The number of edges can be calculated by first counting the outer edges and then adding the inner ones.

There are

{\ displaystyle {\ begin {aligned} m_ {1} & = (2i-2) + (2j-2) \\ & = 2i + 2j-4 \ end {aligned}}}

outer edges and

{\ displaystyle {\ begin {aligned} m_ {2} & = [(i-2) (j-1)] + [(i-1) (j-2)] \\ & = i \ cdot ji-2j + 2 + i \ cdot jj-2i + 2 \\ & = 2ij-3i-3j + 4 \ end {aligned}}}

inner edges. Together that results

{\ displaystyle {\ begin {aligned} m & = m_ {1} + m_ {2} \\ & = (2i + 2j-4) + (2ij-3i-3j + 4) \\ & = 2ij-ij \ end {aligned}}}

Edge.

The ladder graphs , , , and${\ displaystyle L_ {1}}$${\ displaystyle L_ {2}}$${\ displaystyle L_ {3}}$${\ displaystyle L_ {4}}$${\ displaystyle L_ {5}}$

A ladder graph has the structure of a ladder. It consists of two linear graphs of equal length (the spars), with two corresponding nodes being connected by an edge (the rungs).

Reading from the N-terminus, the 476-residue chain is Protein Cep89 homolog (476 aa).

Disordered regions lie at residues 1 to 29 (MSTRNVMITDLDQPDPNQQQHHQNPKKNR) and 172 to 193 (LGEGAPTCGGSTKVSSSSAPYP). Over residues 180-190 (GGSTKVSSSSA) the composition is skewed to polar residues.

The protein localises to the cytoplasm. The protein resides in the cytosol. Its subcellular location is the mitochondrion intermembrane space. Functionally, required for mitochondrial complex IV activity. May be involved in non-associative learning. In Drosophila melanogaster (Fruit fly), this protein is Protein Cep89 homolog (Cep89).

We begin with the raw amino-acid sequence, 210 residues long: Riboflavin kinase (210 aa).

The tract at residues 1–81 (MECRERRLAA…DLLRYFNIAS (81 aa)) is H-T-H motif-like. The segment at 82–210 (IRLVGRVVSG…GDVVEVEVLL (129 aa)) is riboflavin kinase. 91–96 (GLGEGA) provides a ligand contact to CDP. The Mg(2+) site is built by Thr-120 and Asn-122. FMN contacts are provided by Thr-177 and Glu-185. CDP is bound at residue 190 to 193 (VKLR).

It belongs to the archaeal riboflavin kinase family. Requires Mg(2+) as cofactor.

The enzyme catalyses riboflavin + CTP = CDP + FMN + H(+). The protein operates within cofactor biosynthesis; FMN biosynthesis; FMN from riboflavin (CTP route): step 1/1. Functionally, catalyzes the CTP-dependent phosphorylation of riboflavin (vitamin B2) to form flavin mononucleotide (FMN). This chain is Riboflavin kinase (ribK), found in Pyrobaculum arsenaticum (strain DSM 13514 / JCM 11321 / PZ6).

The ladder graph with nodes has edges for the stiles and edges for the rungs, so in total ${\ displaystyle L_ {n}}$${\ displaystyle 2n}$${\ displaystyle 2n-2}$${\ displaystyle n}$

${\ displaystyle m = 2n-2 + n = 3n-2}$

Edge.

### Wheel graphs

A wheel graph consists of a circle graph to which another node connected to all nodes has been added. The wheel graph has nodes. ${\ displaystyle C_ {n}}$${\ displaystyle W_ {n}}$${\ displaystyle n + 1}$

The number of edges of is calculated through ${\ displaystyle W_ {n}}$

${\ displaystyle w = 2n}$.

### Calculation from an adjacency matrix

If the adjacency matrix of a graph is given, it is very easy to determine the number of edges of this graph.

An adjacency matrix has an entry in the -th row and -th column for an edge that connects the nodes and . If the graph is undirected, the 1 is also in the -th row and -th column. ${\ displaystyle i}$${\ displaystyle j}$${\ displaystyle i}$${\ displaystyle j}$${\ displaystyle j}$${\ displaystyle i}$

To calculate the number of edges, you just have to add up all the entries and divide by 2. This procedure also works for graphs with multiple edges.

## Graphs that emerge from each other through operations

### Dual graphs